Earned or Inherited?

Often, words in our Bible carry a meaning not so common in our language., “Reward” is such a term associating with the word “inheritance” [Psalm 127:3].  An inheritance from the Lord is clearly an act of His grace [Galatians 3:18 NET].

“You will receive an inheritance from the Lord as a reward.” – Colossians 3:24 NIV

Few or Many?

If we get to drink from the river of life with a smaller or larger cup based on works, is there a difference, since the river never runs dry! But there is the parable of the talents in Matthew 25:14-30 [and Luke 19:11-27] in which Jesus suggested a kind of reward based on faithful Christian stewardship. In verse 21, the Savior concluded, “‘Well done, good and faithful servant; you were faithful over a few things, I will make you ruler over many things. Enter into the joy of your lord.’” Although unfaithful stewards never get into heaven in the first place, is the “few” to “many” suggestive of a reward? Few and many are terms suggesting limits. These are terms that fail to describe the limitless provisions of heaven [Ephesians 2:7].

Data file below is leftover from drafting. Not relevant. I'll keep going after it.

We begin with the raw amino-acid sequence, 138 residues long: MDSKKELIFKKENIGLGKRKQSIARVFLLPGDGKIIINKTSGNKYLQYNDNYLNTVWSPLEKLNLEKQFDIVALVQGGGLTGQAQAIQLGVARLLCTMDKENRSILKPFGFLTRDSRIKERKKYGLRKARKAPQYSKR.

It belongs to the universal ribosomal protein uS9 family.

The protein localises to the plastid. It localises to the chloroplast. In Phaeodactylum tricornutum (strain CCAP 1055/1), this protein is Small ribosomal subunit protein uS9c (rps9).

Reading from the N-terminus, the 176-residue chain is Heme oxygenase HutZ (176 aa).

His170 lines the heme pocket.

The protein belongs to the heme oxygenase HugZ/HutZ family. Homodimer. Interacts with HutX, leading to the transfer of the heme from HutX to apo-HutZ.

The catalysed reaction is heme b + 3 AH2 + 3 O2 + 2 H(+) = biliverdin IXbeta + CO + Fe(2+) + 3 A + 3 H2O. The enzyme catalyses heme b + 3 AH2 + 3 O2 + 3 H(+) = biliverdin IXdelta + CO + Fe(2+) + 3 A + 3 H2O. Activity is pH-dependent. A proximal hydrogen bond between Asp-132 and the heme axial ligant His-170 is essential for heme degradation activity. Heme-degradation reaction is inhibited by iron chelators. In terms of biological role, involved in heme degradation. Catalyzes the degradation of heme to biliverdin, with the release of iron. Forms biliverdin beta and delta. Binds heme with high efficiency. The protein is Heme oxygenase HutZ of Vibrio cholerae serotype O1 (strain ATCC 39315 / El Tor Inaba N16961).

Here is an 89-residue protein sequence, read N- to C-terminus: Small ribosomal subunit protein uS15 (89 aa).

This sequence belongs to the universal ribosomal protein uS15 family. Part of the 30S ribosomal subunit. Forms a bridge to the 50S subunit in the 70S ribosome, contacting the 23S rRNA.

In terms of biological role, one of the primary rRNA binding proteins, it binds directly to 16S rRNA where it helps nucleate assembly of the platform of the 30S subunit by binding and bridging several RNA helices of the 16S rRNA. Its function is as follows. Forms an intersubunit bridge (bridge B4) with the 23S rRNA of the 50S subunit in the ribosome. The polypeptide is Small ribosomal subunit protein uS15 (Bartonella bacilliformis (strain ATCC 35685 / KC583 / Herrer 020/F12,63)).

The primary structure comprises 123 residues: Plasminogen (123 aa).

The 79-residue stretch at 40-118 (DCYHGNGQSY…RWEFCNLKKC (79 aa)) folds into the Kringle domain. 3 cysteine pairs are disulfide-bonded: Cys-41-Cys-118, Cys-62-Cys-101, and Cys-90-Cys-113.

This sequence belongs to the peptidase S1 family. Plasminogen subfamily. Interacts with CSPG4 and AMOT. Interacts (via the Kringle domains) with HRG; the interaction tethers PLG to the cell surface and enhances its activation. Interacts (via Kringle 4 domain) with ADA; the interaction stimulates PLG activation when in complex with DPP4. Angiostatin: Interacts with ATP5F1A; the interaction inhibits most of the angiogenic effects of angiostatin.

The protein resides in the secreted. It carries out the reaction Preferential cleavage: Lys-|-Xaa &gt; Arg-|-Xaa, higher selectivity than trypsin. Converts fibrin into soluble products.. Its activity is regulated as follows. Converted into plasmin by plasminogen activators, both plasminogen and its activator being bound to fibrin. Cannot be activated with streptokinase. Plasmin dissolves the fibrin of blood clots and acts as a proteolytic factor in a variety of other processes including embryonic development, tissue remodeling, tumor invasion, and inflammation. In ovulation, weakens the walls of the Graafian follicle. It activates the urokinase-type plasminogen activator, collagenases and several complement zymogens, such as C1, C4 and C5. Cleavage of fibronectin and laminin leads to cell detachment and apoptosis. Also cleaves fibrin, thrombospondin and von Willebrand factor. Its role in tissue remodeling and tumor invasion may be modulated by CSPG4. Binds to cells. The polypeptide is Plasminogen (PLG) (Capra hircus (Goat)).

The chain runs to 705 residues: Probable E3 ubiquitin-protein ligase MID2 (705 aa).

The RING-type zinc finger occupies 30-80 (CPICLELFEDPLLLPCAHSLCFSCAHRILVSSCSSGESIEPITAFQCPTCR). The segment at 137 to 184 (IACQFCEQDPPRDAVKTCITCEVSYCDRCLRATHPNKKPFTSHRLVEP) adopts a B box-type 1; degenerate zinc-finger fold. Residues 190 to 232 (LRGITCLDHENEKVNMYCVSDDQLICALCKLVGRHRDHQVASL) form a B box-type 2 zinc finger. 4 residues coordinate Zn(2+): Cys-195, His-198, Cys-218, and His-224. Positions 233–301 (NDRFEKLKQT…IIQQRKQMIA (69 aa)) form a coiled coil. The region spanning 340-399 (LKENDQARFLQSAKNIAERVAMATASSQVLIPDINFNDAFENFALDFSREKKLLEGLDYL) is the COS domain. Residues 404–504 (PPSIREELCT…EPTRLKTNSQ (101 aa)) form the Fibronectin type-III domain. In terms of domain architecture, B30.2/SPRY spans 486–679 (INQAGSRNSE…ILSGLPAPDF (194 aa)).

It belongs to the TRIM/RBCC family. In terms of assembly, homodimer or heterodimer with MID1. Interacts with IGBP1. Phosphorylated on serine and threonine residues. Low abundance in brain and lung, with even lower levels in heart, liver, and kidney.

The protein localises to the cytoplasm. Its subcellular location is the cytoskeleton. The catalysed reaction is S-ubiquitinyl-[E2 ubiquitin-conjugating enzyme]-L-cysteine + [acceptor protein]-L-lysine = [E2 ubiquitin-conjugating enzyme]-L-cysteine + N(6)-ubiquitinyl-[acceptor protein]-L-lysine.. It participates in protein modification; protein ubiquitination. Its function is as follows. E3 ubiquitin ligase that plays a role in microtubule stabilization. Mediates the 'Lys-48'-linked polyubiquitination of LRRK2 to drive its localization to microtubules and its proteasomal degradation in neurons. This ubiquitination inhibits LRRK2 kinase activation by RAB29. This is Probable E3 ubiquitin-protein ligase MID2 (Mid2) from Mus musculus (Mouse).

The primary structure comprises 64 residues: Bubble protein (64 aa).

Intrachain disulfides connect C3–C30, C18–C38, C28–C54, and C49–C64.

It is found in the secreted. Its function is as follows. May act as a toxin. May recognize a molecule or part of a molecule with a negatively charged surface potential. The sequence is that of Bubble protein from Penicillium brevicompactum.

Where logic fails is in these very terms “few” and “many.” These are defined finitely not in terms of the infinite. Jesus was using temporal logic in a Jewish world to emphasize the importance to God of our stewardship. As persons of faith our entire lives are resources for God’s use [Romans 6:13]. Where the words few and many have theological value is in contrasting our labors in this life with the eternal glorious benefits of heaven. [1 Corinthians 7:31; 1 John 2:17 compared to Hebrews 11:26].

For if that which is done away was glorious, much more that which remains is glorious. – 2 Corinthians 3:11

“Everywhere in the kingdom of love, to say nothing of the kingdom of grace, all idea of merit falls to the ground….” [Lange. vol X. page 216.]